Legendary playback singer Shamshad Begum, who mesmerised music lovers with classics like Kahin pe nigahen kahin pe nishana, Mere Piya Gaye Rangoon, Kabhi aar kabhi paar and Kajra mohabbat wala, died at her Mumbai residence from age-related ailments.
She was 94.
"She was not keeping well for past few months and was in and out of hospital. She passed away last night at our home (Powai in northeast Mumbai). The funeral was a solemn affair with a few friends present," Begum's daughter Usha Ratra said.
The singer had been living with her daughter and son-in-law Yog Ratra in Mumbai ever since her husband Ganpat Lal Batto died in 1955.
"She kept herself away from the glamour industry despite being one of the top singers of her era as she did not like the limelight. My mother used to say that artistes never die. She wanted to be remembered for her songs," Usha added.
Condoling the veteran's demise as an "irreparable loss" to the world of music, Information and Broadcasting minister Manish Tewari said her singing style had set new benchmarks.
"The film industry has lost one of its most versatile singers. Shamshadji's style of singing set new benchmarks. Her melodious voice with powerful lyrics gave us songs that have remained popular even today," Tewari said in his message.
"Her death is an irreparable loss, a void which will be difficult to fill," he added.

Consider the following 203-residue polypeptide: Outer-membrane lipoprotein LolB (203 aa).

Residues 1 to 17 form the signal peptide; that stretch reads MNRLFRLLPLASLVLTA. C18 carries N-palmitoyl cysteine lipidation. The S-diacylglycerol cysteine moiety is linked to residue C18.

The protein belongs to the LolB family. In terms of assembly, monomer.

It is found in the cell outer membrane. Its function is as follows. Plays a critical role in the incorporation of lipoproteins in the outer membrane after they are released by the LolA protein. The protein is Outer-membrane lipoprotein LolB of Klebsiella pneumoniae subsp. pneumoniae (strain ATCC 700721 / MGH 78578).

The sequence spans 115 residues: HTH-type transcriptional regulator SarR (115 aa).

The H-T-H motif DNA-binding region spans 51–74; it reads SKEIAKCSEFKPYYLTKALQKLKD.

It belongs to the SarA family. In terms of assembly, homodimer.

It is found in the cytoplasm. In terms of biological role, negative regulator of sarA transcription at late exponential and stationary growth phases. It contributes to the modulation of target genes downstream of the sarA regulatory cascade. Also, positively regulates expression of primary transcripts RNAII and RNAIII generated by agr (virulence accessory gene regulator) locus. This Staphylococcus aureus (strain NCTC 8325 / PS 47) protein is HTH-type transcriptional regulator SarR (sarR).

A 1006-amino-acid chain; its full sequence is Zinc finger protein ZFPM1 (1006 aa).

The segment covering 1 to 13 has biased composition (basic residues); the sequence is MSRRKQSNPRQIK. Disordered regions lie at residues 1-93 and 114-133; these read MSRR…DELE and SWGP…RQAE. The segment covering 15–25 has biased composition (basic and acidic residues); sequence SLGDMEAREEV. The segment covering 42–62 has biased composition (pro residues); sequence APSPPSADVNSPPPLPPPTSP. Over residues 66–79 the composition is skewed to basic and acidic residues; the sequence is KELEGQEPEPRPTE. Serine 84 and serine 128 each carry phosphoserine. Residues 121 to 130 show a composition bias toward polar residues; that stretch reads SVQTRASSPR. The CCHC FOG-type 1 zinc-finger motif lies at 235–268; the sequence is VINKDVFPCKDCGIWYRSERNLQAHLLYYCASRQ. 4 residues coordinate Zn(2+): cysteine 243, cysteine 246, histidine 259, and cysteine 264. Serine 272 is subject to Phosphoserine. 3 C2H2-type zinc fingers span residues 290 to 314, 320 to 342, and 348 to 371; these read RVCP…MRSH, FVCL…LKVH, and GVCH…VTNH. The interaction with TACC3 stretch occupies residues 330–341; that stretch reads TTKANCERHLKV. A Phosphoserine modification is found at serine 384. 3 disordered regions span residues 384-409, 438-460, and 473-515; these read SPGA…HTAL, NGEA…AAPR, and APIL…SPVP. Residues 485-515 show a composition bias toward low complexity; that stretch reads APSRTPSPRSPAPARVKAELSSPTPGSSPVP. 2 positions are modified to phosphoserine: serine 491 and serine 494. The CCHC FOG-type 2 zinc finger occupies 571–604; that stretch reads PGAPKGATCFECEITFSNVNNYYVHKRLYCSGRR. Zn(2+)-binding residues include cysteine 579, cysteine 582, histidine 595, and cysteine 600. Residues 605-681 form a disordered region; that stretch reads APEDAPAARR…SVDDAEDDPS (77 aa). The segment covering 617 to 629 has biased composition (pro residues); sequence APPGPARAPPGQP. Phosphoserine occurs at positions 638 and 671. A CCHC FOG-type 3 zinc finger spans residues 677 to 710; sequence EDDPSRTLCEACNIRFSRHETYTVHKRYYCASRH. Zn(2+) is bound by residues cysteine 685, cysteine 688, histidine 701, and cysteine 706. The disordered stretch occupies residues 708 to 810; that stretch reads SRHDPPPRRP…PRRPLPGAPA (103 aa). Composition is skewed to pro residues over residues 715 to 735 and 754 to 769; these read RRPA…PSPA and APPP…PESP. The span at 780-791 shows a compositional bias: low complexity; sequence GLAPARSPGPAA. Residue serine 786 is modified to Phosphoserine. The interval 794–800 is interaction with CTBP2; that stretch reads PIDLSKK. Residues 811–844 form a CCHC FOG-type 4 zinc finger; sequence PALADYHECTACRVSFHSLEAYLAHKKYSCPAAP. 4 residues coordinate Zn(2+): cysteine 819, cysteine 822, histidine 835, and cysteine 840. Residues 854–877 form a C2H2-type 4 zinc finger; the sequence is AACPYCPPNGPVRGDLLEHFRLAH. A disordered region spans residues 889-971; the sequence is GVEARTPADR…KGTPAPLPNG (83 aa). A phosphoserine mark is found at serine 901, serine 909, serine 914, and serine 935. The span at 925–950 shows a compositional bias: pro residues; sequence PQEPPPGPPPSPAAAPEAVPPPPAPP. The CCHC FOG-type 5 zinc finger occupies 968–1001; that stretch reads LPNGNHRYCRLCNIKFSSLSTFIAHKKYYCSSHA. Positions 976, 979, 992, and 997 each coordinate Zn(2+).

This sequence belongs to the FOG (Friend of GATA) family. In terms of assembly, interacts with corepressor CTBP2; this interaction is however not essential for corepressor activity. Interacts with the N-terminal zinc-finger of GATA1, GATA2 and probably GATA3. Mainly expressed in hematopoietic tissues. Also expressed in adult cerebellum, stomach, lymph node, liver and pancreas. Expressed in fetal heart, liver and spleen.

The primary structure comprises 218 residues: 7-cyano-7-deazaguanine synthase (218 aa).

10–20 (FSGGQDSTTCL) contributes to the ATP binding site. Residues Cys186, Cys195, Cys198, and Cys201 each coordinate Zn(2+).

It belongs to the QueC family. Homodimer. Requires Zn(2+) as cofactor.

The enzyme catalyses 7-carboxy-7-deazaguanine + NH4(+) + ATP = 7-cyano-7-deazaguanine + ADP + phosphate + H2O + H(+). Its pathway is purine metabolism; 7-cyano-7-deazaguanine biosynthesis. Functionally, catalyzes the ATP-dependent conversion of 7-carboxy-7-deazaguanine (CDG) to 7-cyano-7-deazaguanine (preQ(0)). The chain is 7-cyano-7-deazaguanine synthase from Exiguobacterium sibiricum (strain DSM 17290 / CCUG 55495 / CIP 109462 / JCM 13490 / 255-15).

Born on April 14, 1919 in Amritsar, Punjab in a traditional family, Begum made her debut on Peshawar Radio in Lahore on December 16, 1947, captivating the hearts of her listeners with her enchanting voice.
A versatile singer, Begum enthralled millions with her songs in Hindi, Bengali, Marathi, Gujarati, Tamil and Punjabi.
She sang for almost all the top composers of her time including Ghulam Haider, Naushad and O P Nayyar.
Her major hits include Boojh mera kya naam re and Leke pehla pehla pyar (CID -1956), Saiyan dil mein aana re (Bahar -1951) and Chod babul ka ghar (Babul -1950) and Kajra mohabbat wala (Kismat -1968).
Singing was a passion for Begum from a very early age but her conservative family did not encourage her at that time. It was her paternal uncle who convinced her father to allow her to sing.
She soon had a contract with record company Xenophone. Her father agreed to let her sing on the condition that she would attend the recordings in a burkha and would not get herself photographed.
Begum continued to honour her father's wishes even after getting married to Ganpat Lal Batto at the age of 15 in 1934.
Photograph: Rediff Archives